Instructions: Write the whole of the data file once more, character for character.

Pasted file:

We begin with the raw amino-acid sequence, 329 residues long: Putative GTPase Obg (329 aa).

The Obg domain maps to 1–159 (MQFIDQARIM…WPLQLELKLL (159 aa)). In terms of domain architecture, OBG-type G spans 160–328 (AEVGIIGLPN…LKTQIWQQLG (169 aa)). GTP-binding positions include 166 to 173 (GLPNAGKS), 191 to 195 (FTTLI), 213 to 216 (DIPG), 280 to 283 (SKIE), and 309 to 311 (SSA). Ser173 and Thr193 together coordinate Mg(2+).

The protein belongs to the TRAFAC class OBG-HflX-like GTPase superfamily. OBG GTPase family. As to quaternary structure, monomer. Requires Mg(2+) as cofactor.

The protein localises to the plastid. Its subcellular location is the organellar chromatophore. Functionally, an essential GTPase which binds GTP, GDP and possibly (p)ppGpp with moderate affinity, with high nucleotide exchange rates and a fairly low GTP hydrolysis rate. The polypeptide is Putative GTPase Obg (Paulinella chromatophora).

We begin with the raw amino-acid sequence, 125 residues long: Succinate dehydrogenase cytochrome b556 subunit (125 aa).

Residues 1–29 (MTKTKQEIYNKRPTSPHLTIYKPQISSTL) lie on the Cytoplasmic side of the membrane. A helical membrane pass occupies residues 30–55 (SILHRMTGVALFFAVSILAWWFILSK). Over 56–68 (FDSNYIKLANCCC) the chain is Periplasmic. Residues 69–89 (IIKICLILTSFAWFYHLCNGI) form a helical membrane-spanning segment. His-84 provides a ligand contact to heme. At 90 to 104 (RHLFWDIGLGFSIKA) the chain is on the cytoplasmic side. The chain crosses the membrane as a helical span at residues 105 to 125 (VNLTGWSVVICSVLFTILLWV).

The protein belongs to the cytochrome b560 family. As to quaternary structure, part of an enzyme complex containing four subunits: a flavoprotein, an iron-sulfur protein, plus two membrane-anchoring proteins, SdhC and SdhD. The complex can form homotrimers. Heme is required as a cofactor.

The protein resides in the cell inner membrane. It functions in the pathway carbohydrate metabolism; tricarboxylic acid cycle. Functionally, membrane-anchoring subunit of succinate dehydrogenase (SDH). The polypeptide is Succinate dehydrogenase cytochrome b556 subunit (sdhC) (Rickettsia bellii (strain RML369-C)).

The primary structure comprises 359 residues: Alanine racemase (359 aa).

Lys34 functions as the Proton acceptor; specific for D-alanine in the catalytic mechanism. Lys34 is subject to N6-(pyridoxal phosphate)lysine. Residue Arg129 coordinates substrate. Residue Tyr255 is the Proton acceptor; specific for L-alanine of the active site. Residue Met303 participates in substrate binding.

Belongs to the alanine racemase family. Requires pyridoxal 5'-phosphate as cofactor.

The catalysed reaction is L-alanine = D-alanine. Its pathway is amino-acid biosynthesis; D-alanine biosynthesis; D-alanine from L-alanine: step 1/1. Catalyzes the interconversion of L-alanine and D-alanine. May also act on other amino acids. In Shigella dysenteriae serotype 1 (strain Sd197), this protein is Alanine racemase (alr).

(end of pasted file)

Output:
We begin with the raw amino-acid sequence, 329 residues long: Putative GTPase Obg (329 aa).

The Obg domain maps to 1–159 (MQFIDQARIM…WPLQLELKLL (159 aa)). In terms of domain architecture, OBG-type G spans 160–328 (AEVGIIGLPN…LKTQIWQQLG (169 aa)). GTP-binding positions include 166 to 173 (GLPNAGKS), 191 to 195 (FTTLI), 213 to 216 (DIPG), 280 to 283 (SKIE), and 309 to 311 (SSA). Ser173 and Thr193 together coordinate Mg(2+).

The protein belongs to the TRAFAC class OBG-HflX-like GTPase superfamily. OBG GTPase family. As to quaternary structure, monomer. Requires Mg(2+) as cofactor.

The protein localises to the plastid. Its subcellular location is the organellar chromatophore. Functionally, an essential GTPase which binds GTP, GDP and possibly (p)ppGpp with moderate affinity, with high nucleotide exchange rates and a fairly low GTP hydrolysis rate. The polypeptide is Putative GTPase Obg (Paulinella chromatophora).

We begin with the raw amino-acid sequence, 125 residues long: Succinate dehydrogenase cytochrome b556 subunit (125 aa).

Residues 1–29 (MTKTKQEIYNKRPTSPHLTIYKPQISSTL) lie on the Cytoplasmic side of the membrane. A helical membrane pass occupies residues 30–55 (SILHRMTGVALFFAVSILAWWFILSK). Over 56–68 (FDSNYIKLANCCC) the chain is Periplasmic. Residues 69–89 (IIKICLILTSFAWFYHLCNGI) form a helical membrane-spanning segment. His-84 provides a ligand contact to heme. At 90 to 104 (RHLFWDIGLGFSIKA) the chain is on the cytoplasmic side. The chain crosses the membrane as a helical span at residues 105 to 125 (VNLTGWSVVICSVLFTILLWV).

The protein belongs to the cytochrome b560 family. As to quaternary structure, part of an enzyme complex containing four subunits: a flavoprotein, an iron-sulfur protein, plus two membrane-anchoring proteins, SdhC and SdhD. The complex can form homotrimers. Heme is required as a cofactor.

The protein resides in the cell inner membrane. It functions in the pathway carbohydrate metabolism; tricarboxylic acid cycle. Functionally, membrane-anchoring subunit of succinate dehydrogenase (SDH). The polypeptide is Succinate dehydrogenase cytochrome b556 subunit (sdhC) (Rickettsia bellii (strain RML369-C)).

The primary structure comprises 359 residues: Alanine racemase (359 aa).

Lys34 functions as the Proton acceptor; specific for D-alanine in the catalytic mechanism. Lys34 is subject to N6-(pyridoxal phosphate)lysine. Residue Arg129 coordinates substrate. Residue Tyr255 is the Proton acceptor; specific for L-alanine of the active site. Residue Met303 participates in substrate binding.

Belongs to the alanine racemase family. Requires pyridoxal 5'-phosphate as cofactor.

The catalysed reaction is L-alanine = D-alanine. Its pathway is amino-acid biosynthesis; D-alanine biosynthesis; D-alanine from L-alanine: step 1/1. Catalyzes the interconversion of L-alanine and D-alanine. May also act on other amino acids. In Shigella dysenteriae serotype 1 (strain Sd197), this protein is Alanine racemase (alr).